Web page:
The rubber sole is textured in all the right places to allow for good grip on most surfaces. The mesh design on the toes allows for feet to breath even during strenuous activity. Truly lightweight.
May be a bit hard to get on due to the tongue stitching.
We liked how the leather material adds a lot of durability to the performance of the shoe. The midsole provides a lot of arch support. The tongue stayed in place during rigorous testing.
Some users felt that the width was a bit too narrow.
The outsole wraps around a majority of the shoe to maintain support when changing direction. Provides excellent shock absorption with missteps. Felt tight around the foot.
Can feel a bit heavy when compared to other tennis shoes.
The sole is cushy enough to add extra shock absorption but not so much that you lose support. Feel lightweight when using them for physical workouts. Very breathable on hot days.
A bit tight for users who were used to older models from New Balance.
Heel-pocket feels nice and tight when having to shift balance. Offers nice support regardless of how intense play is. The outsole comes up to the toe to increase durability. Has a narrow and snug fit.
People with high arches may feel a bit uncomfortable in these shoes.
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Tennis is a sport that involves a lot of stopping and starting as you sprint around the court in pursuit of the ball. That means your feet get quite a workout during a game, which is why having good footwear is so important.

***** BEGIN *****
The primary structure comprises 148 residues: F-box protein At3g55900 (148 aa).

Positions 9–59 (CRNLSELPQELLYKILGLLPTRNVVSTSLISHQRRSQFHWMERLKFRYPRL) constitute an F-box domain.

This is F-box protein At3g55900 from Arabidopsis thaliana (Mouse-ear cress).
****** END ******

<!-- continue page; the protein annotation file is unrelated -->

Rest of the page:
With the right men’s tennis shoes, you’ll protect your feet and joints as you work to improve your game.
However, there are so many different tennis shoes on the market that choosing a good pair can be a challenge. To find the right men’s tennis shoes, you need to consider your playing style, the type of courts that you usually play on, and the shoe’s construction and materials to make sure that you maximize your performance on the court. Unfortunately, sorting through all of the options can get confusing in a hurry.
When you’re in the market for men’s tennis shoes, it’s important to consider your playing style. Some shoes work better than others for certain types of tennis players.
Serve and volley: If this describes your tennis style, you likely spend much of the game running between the net and the baseline. This style of play requires that you be on your toes a lot, so the toe design of your tennis shoe is very important. You may also find that you drag your feet along the court, so you also need to pay attention to the arch support, flexibility, and durability of your tennis shoes.
Baseline: If you spend most of the game near the baseline, you’re likely moving side to side quite a bit. That requires tennis shoes that provide plenty of lateral cushioning and support, as well as a durable sole to hold up to the repeated side-to-side motion.
While your playing style is an important consideration when you’re shopping for tennis shoes, you should also keep in mind the type of court that you play on most frequently. The playing surface will help you determine the shoe construction and foot protection you need.
Hard: If you play most often on concrete or other hard tennis courts, you’ve probably noticed that the friction wears out your shoes very quickly. It’s important to choose a pair that is sturdily constructed so it will hold up well to repeated use. Make sure the shoe offers enough support for your feet, is made of strong materials, and the tread is designed for hard-surfaced courts.
Grass or clay: It’s easier to slip and slide on softer court surfaces, so if you normally play on grass or clay, you’ll want tennis shoes that provide effective traction that also don’t tear up the court during play. For clay courts, it’s also important to look for a shoe tread that won’t clog with clay. LIghter weight shoes enable you to maneuver more easily and quickly on grass and clay.
Multi-purpose: If you play on both hard and soft courts, choose a pair of multi-court shoes designed to provide the best of both worlds. You can play on all surfaces without worrying about having the right shoes for the court.